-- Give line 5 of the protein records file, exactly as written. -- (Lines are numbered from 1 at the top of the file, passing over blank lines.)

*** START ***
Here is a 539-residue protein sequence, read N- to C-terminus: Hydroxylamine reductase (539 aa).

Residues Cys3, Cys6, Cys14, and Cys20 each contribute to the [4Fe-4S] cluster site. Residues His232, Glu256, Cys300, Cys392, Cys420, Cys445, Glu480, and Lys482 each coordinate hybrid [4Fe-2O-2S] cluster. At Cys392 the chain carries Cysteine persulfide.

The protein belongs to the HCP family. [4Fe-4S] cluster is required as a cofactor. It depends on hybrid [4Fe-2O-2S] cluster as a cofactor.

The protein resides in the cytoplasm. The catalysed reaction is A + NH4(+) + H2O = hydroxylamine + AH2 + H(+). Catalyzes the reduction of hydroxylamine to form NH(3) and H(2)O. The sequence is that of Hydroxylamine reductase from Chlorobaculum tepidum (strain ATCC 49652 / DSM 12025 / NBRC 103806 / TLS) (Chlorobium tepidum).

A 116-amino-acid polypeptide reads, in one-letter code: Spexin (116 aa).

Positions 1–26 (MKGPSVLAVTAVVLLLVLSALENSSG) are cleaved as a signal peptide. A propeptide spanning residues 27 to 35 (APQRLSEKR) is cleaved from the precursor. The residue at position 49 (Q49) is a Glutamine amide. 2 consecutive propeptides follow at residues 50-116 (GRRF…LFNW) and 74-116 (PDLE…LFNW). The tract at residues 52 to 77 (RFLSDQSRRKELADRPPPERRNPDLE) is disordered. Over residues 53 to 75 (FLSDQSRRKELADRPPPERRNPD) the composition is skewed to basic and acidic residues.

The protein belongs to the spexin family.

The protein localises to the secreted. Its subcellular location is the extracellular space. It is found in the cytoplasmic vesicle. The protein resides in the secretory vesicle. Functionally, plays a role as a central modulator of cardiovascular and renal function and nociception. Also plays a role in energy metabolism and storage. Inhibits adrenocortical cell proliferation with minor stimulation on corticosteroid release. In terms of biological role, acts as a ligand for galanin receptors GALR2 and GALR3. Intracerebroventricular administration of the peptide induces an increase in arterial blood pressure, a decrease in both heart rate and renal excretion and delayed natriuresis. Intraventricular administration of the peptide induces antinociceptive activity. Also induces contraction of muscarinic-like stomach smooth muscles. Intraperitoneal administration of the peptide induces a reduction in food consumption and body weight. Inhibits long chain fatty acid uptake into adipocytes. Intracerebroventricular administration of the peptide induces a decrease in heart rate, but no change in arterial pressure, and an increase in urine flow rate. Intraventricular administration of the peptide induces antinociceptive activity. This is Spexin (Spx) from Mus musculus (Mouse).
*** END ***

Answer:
A 116-amino-acid polypeptide reads, in one-letter code: Spexin (116 aa).